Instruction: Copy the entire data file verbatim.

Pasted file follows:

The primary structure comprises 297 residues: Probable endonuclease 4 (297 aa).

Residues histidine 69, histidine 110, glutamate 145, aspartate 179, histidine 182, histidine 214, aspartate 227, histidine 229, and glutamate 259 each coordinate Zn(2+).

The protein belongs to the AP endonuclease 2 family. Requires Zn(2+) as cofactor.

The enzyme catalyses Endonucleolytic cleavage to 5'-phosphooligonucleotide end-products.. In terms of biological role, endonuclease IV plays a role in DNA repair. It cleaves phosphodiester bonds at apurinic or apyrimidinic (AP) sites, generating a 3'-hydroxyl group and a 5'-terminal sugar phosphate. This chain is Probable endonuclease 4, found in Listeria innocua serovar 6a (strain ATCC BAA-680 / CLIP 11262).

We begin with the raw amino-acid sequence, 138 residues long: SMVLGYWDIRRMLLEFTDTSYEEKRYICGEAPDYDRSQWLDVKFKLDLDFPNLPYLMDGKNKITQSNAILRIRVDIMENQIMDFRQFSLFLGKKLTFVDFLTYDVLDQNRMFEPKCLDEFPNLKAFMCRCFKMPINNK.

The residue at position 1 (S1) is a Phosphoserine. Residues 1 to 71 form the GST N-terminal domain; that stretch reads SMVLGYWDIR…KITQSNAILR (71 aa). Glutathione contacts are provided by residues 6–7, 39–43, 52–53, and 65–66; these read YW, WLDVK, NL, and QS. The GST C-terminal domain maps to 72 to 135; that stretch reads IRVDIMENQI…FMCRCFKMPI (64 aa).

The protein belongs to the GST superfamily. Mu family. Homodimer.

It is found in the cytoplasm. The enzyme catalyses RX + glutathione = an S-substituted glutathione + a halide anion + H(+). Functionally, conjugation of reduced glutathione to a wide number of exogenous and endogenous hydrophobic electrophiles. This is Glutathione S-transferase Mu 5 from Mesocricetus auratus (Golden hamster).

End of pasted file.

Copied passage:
The primary structure comprises 297 residues: Probable endonuclease 4 (297 aa).

Residues histidine 69, histidine 110, glutamate 145, aspartate 179, histidine 182, histidine 214, aspartate 227, histidine 229, and glutamate 259 each coordinate Zn(2+).

The protein belongs to the AP endonuclease 2 family. Requires Zn(2+) as cofactor.

The enzyme catalyses Endonucleolytic cleavage to 5'-phosphooligonucleotide end-products.. In terms of biological role, endonuclease IV plays a role in DNA repair. It cleaves phosphodiester bonds at apurinic or apyrimidinic (AP) sites, generating a 3'-hydroxyl group and a 5'-terminal sugar phosphate. This chain is Probable endonuclease 4, found in Listeria innocua serovar 6a (strain ATCC BAA-680 / CLIP 11262).

We begin with the raw amino-acid sequence, 138 residues long: SMVLGYWDIRRMLLEFTDTSYEEKRYICGEAPDYDRSQWLDVKFKLDLDFPNLPYLMDGKNKITQSNAILRIRVDIMENQIMDFRQFSLFLGKKLTFVDFLTYDVLDQNRMFEPKCLDEFPNLKAFMCRCFKMPINNK.

The residue at position 1 (S1) is a Phosphoserine. Residues 1 to 71 form the GST N-terminal domain; that stretch reads SMVLGYWDIR…KITQSNAILR (71 aa). Glutathione contacts are provided by residues 6–7, 39–43, 52–53, and 65–66; these read YW, WLDVK, NL, and QS. The GST C-terminal domain maps to 72 to 135; that stretch reads IRVDIMENQI…FMCRCFKMPI (64 aa).

The protein belongs to the GST superfamily. Mu family. Homodimer.

It is found in the cytoplasm. The enzyme catalyses RX + glutathione = an S-substituted glutathione + a halide anion + H(+). Functionally, conjugation of reduced glutathione to a wide number of exogenous and endogenous hydrophobic electrophiles. This is Glutathione S-transferase Mu 5 from Mesocricetus auratus (Golden hamster).